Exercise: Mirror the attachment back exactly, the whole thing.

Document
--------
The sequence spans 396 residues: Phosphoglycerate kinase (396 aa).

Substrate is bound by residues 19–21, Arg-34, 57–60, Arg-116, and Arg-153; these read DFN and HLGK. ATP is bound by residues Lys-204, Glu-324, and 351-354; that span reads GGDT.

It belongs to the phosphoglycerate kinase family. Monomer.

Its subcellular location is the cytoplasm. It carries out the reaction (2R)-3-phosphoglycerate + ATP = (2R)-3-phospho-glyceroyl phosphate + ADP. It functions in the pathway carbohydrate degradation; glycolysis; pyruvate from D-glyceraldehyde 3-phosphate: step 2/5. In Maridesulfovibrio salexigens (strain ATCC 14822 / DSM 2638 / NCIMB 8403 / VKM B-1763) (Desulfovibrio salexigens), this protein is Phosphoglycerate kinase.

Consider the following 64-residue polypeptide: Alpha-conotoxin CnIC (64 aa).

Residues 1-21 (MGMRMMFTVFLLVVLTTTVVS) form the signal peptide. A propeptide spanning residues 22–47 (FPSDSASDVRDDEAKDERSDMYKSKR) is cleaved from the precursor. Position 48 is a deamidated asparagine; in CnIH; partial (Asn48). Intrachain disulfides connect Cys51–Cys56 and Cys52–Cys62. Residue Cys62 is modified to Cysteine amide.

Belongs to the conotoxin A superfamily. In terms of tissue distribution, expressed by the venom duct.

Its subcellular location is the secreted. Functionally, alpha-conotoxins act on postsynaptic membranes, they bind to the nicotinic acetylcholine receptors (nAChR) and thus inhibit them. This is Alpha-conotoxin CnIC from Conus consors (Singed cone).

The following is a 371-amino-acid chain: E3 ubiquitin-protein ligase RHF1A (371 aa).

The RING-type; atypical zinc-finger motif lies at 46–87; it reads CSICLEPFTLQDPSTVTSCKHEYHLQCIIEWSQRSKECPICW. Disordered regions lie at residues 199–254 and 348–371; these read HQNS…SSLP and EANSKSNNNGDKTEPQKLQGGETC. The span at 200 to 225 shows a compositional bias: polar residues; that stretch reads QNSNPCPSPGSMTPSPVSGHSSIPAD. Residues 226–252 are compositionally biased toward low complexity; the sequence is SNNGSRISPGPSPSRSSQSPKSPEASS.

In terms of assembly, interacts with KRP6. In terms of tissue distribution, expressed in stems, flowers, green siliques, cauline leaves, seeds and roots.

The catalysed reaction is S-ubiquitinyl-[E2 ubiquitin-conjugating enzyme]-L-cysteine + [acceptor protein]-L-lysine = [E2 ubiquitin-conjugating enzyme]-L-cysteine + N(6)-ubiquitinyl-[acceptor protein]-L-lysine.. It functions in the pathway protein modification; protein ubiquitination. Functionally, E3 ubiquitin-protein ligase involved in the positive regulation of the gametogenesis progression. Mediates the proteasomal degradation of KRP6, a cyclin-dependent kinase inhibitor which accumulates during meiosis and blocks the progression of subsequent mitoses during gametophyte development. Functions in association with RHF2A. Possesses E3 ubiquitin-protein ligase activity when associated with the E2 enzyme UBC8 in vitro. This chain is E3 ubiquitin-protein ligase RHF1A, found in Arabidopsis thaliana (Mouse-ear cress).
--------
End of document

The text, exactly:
The sequence spans 396 residues: Phosphoglycerate kinase (396 aa).

Substrate is bound by residues 19–21, Arg-34, 57–60, Arg-116, and Arg-153; these read DFN and HLGK. ATP is bound by residues Lys-204, Glu-324, and 351-354; that span reads GGDT.

It belongs to the phosphoglycerate kinase family. Monomer.

Its subcellular location is the cytoplasm. It carries out the reaction (2R)-3-phosphoglycerate + ATP = (2R)-3-phospho-glyceroyl phosphate + ADP. It functions in the pathway carbohydrate degradation; glycolysis; pyruvate from D-glyceraldehyde 3-phosphate: step 2/5. In Maridesulfovibrio salexigens (strain ATCC 14822 / DSM 2638 / NCIMB 8403 / VKM B-1763) (Desulfovibrio salexigens), this protein is Phosphoglycerate kinase.

Consider the following 64-residue polypeptide: Alpha-conotoxin CnIC (64 aa).

Residues 1-21 (MGMRMMFTVFLLVVLTTTVVS) form the signal peptide. A propeptide spanning residues 22–47 (FPSDSASDVRDDEAKDERSDMYKSKR) is cleaved from the precursor. Position 48 is a deamidated asparagine; in CnIH; partial (Asn48). Intrachain disulfides connect Cys51–Cys56 and Cys52–Cys62. Residue Cys62 is modified to Cysteine amide.

Belongs to the conotoxin A superfamily. In terms of tissue distribution, expressed by the venom duct.

Its subcellular location is the secreted. Functionally, alpha-conotoxins act on postsynaptic membranes, they bind to the nicotinic acetylcholine receptors (nAChR) and thus inhibit them. This is Alpha-conotoxin CnIC from Conus consors (Singed cone).

The following is a 371-amino-acid chain: E3 ubiquitin-protein ligase RHF1A (371 aa).

The RING-type; atypical zinc-finger motif lies at 46–87; it reads CSICLEPFTLQDPSTVTSCKHEYHLQCIIEWSQRSKECPICW. Disordered regions lie at residues 199–254 and 348–371; these read HQNS…SSLP and EANSKSNNNGDKTEPQKLQGGETC. The span at 200 to 225 shows a compositional bias: polar residues; that stretch reads QNSNPCPSPGSMTPSPVSGHSSIPAD. Residues 226–252 are compositionally biased toward low complexity; the sequence is SNNGSRISPGPSPSRSSQSPKSPEASS.

In terms of assembly, interacts with KRP6. In terms of tissue distribution, expressed in stems, flowers, green siliques, cauline leaves, seeds and roots.

The catalysed reaction is S-ubiquitinyl-[E2 ubiquitin-conjugating enzyme]-L-cysteine + [acceptor protein]-L-lysine = [E2 ubiquitin-conjugating enzyme]-L-cysteine + N(6)-ubiquitinyl-[acceptor protein]-L-lysine.. It functions in the pathway protein modification; protein ubiquitination. Functionally, E3 ubiquitin-protein ligase involved in the positive regulation of the gametogenesis progression. Mediates the proteasomal degradation of KRP6, a cyclin-dependent kinase inhibitor which accumulates during meiosis and blocks the progression of subsequent mitoses during gametophyte development. Functions in association with RHF2A. Possesses E3 ubiquitin-protein ligase activity when associated with the E2 enzyme UBC8 in vitro. This chain is E3 ubiquitin-protein ligase RHF1A, found in Arabidopsis thaliana (Mouse-ear cress).